At the RAM Coates studied the viola with Lionel Tertis and composition with Frederick Corder. Coates made it clear to Corder that he was temperamentally drawn to writing music in a light vein rather than symphonies or oratorios. His songs featured in RAM concerts during his years as a student, and although his first press review called his two songs performed in December 1907 "rather obvious",[8] his four Shakespeare settings were praised the following year for the "charm of a sincere melody".[9] and his "Devon to Me" (also 1908) was credited by The Musical Times as "a robust and manly ditty, worthy of publication".[10]

Coates was fortunate in his viola professor. The New York Times called Tertis the first great protagonist of the instrument,[11] and Grove's Dictionary of Music and Musicians ranks him as the foremost player of the viola.[12] He was also regarded as a great teacher,[13] and under his tutelage Coates developed into a first-rate viola player.[3] While still a student he earned money playing in theatre orchestras in the West End, including the Savoy, where he played for several weeks under François Cellier in a Gilbert and Sullivan season in 1907.[14]

Professional violist and composer: 1908–1919[edit]

four musicians with string instruments in a posed group photograph
The Hambourg Quartet, 1908: l. to r. Jan and Boris Hambourg, Orry Corjeac and Eric Coates

In 1908 Coates's studies at the RAM came to an unexpected end when Tertis had to drop out of a tour of South Africa as a member of the Hambourg Quartet, a leading string ensemble; he arranged for Coates to be invited to fill the vacancy. Coates resigned his scholarship at the academy and joined the tour. At about this time he began to be troubled by pain in his left hand and numbness in his right, which were symptoms of the neuritis that affected him throughout the remaining eleven years of his career as a violist.[15] After working with the Hambourg Quartet, Coates was violist of the Cathie and Walenn quartets.[16]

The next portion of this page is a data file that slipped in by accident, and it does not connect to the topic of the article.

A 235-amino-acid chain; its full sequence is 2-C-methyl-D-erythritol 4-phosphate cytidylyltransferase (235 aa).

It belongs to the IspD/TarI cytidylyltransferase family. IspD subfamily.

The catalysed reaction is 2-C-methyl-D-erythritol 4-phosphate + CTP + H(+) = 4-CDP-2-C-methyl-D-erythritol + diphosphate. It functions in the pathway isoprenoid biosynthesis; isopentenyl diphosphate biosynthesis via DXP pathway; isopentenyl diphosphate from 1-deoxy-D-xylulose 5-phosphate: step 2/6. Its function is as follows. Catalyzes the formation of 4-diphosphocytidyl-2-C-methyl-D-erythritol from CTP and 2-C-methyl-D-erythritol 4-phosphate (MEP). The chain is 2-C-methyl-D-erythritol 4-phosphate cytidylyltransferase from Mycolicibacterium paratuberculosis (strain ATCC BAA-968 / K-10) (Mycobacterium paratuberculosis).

Alongside his busy playing career, Coates had several early successes as a composer. The soprano Olga Wood, wife of the conductor Henry Wood, sang Coates's "Four Old English Songs" at the Proms in 1909; the music critic of The Times wrote that they were "tuneful, somewhat in the manner of Mr. Edward German", and showed the influence of Arthur Sullivan in the word-setting.[17] The songs were taken up by other prominent singers including Gervase Elwes, Carrie Tubb and Nellie Melba.[18] The composer's many collaborations with the lyricist Frederic Weatherly began with "Stonecracker John" (1909), the first of a succession of highly popular ballads. Wood was the dedicatee of the Miniature Suite, the last movement of which was encored when he conducted its first performance, at the Proms, in October 1911.[3]

In early 1911 Coates met and fell in love with an RAM student, Phyllis (Phyl) Marguerite Black (1894–1982), an aspiring actress, who was studying recitation. His affections were reciprocated but her parents were doubtful of Coates's prospects as a husband and provider. Although he continued to compose, he was concentrating for the time being on playing the viola for his principal income, first with the Beecham Symphony Orchestra, and, from 1910, with Wood's Queen's Hall Orchestra. He played under the batons of composers including Elgar, Delius, Holst, Richard Strauss, Debussy, and virtuoso conductors such as Willem Mengelberg and Arthur Nikisch.[19] This work gave him the necessary financial security to marry Phyllis in February 1913. They had one child, Austin, born in 1922.[3]

Coates was declared medically unfit for military service in the First World War, and continued his musical career. The war brought about a severe reduction in work, and the couple's income received a welcome boost from Phyllis's acting engagements. As her career progressed she appeared with other rising performers including Noël Coward.[20]